Italian Journal of Geosciences - Vol. 143 (2024) f.2
Open access

Fracture analyser: a Python toolbox for the 2D analysis of fracture patterns

Lorenzo Borghini1, Giulia Striglio2, Giulio Bacchiani3, Vincenzo La Bruna4, Fabrizio Balsamo2, Lorenzo Bonini1,5 & Francisco H.R. Bezerra4
1Department of Mathematics and Geosciences, University of Trieste, Via Weiss, 2 34128 Trieste, Italy.
2Department of Chemistry, Life Science and Environmental Sustainability, University of Parma, Parco Area delle Scienze, 11/a 43124 Parma, Italy.
3Department of Engineering and Architecture Parco Area delle Scienze, 181/A 43124 Parma.
4Universidade Federal Do Rio Grande Do Norte, CEP 59078-900 Caixa postal 1524, Natal, RN, Brazil.
5Istituto Nazionale di Geofisica e Vulcanologia, Roma, Italy.
Corresponding author e-mail: lorenzo.borghini@phd.units.it
 


DOI: https://doi.org/10.3301/IJG.2024.16
Volume: 143 (2024) f.2

Abstract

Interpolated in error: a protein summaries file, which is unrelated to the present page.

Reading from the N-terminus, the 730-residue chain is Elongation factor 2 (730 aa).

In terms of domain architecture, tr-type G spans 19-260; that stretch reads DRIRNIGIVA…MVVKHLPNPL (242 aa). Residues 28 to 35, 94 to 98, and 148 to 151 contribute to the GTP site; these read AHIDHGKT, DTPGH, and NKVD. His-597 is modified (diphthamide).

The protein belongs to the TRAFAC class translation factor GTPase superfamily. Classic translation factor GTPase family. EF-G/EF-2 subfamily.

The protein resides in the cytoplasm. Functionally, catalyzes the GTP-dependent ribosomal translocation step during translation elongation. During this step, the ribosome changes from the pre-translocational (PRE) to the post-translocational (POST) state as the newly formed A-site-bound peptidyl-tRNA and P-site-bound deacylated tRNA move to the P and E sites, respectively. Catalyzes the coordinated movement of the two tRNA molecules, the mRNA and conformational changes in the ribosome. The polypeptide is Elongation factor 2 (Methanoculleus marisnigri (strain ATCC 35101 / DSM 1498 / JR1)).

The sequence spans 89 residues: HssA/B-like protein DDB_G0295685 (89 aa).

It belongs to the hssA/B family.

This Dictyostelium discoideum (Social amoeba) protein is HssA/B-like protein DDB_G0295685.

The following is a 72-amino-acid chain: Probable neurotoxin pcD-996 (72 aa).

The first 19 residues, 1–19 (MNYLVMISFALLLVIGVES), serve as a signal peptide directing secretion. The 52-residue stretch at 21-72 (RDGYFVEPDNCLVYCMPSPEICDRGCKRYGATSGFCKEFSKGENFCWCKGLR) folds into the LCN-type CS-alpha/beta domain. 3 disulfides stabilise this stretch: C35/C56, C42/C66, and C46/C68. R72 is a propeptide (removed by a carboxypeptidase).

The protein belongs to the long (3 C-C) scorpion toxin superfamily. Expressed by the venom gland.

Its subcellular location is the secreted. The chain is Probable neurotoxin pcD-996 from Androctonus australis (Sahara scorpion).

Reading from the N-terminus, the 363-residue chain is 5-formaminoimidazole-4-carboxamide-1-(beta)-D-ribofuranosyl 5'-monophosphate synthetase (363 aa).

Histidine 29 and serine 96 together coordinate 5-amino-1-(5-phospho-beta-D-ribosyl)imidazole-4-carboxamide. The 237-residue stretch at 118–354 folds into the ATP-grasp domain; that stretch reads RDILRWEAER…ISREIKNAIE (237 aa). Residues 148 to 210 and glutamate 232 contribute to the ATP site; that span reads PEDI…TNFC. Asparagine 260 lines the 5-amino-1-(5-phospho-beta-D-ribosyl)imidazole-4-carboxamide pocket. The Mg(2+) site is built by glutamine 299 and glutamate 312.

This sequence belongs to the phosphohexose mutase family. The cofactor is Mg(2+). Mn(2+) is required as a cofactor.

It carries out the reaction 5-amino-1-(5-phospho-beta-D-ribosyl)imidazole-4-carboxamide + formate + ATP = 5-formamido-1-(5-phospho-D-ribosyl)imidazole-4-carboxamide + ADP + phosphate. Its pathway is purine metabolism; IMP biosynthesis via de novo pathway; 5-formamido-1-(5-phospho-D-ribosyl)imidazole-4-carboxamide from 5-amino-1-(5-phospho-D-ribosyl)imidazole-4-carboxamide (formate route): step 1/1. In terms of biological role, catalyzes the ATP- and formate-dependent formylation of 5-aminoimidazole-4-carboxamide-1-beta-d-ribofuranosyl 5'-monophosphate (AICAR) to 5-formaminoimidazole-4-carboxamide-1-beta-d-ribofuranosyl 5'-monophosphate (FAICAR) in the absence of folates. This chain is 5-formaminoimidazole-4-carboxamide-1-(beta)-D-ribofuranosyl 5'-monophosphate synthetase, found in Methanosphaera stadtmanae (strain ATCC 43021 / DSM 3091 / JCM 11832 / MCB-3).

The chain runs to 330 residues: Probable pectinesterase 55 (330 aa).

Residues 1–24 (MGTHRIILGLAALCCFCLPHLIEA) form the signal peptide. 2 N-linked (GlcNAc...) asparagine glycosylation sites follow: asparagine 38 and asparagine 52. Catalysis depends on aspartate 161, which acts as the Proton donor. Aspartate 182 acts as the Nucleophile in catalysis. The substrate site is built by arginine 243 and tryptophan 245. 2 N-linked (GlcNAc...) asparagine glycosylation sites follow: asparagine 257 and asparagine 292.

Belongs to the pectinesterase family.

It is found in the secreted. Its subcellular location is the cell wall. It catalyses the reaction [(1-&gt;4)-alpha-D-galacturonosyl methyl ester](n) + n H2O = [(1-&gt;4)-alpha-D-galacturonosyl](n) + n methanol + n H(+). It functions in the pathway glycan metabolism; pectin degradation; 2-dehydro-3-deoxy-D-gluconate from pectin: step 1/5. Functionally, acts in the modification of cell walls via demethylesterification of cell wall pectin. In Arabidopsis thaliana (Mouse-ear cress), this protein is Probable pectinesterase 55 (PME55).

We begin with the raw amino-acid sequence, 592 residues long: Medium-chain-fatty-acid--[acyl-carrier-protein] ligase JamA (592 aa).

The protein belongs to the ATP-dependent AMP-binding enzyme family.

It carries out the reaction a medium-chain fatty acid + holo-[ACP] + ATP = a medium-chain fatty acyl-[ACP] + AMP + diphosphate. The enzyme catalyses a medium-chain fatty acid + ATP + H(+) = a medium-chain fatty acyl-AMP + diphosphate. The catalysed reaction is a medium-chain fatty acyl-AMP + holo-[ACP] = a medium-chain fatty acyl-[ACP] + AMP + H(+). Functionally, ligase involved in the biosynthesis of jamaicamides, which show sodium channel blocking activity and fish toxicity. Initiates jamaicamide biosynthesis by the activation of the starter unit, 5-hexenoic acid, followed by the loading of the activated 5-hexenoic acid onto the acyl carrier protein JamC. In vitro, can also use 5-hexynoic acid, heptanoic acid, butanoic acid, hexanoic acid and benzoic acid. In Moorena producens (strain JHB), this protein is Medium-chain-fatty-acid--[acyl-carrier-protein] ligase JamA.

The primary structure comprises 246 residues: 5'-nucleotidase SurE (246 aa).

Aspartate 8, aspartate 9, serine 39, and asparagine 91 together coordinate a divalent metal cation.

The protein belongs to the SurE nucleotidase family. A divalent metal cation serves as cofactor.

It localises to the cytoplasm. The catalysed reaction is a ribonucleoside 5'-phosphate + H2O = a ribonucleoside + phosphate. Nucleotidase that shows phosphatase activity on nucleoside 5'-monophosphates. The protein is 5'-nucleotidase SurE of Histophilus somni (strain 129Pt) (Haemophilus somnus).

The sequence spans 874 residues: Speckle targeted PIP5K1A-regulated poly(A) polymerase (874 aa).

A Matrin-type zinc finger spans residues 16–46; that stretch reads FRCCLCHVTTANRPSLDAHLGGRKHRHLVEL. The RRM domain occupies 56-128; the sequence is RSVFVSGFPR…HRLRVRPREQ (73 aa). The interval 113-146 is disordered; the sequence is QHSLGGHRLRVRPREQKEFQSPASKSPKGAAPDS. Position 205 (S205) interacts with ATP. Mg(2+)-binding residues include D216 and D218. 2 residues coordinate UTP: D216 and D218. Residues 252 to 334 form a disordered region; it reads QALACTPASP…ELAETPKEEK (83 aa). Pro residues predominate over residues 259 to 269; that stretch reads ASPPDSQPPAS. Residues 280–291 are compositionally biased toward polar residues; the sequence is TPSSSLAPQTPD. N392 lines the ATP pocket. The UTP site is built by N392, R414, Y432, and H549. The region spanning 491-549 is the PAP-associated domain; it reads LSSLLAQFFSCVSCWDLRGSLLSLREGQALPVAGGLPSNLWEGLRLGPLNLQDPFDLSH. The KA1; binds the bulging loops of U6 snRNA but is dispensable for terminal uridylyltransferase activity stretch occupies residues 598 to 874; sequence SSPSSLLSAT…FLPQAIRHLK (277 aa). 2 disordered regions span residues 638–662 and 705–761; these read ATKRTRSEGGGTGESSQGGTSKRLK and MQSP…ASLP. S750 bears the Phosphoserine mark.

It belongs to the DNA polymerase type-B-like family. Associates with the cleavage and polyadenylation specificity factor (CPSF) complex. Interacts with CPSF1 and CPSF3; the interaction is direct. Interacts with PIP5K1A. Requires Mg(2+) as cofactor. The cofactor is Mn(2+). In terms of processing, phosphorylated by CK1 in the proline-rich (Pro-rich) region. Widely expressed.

Fractures are the most common result of rock brittle failure in the Earth’s crust. Their presence, distribution, orientation, and interconnection are some of the main parameters that control rock’s mechanical characteristics and fluid flow. The arrangement of fractures on outcrop analogues is critical in predicting rock mass integrity and subsurface fluid migration and storage. Here, we present the application of Fracture Analyser, a Python tool, in analysing two field case studies. We performed the analysis remotely from manually interpreted images of a fractured vertical wall of siliciclastic turbidites and a horizontal pavement of karstified limestone. To test our tool, we analysed the two outcrops at different scales: the first case, i.e., the siliciclastic turbidites vertical wall, from images at a ground resolution of about 0.0005 m/pixel; the second case, the karstified limestone pavement, with a ground resolution of about 0.04 m/pixel. To demonstrate the efficiency of Fracture Analyser in objectively and repeatedly quantifying fracture attributes and the fractured state of an outcrop from a given dataset, after the digitalisation of fractures we quantify fracture pattern attributes such as number, length, spatial orientation, spatial position, angle between scanline and fractures, apparent spacing, fracture density (P20), and fracture intensity (P21). The examples presented in this study demonstrate the efficacy of Fracture Analyser in quantifying fracture pattern attributes.

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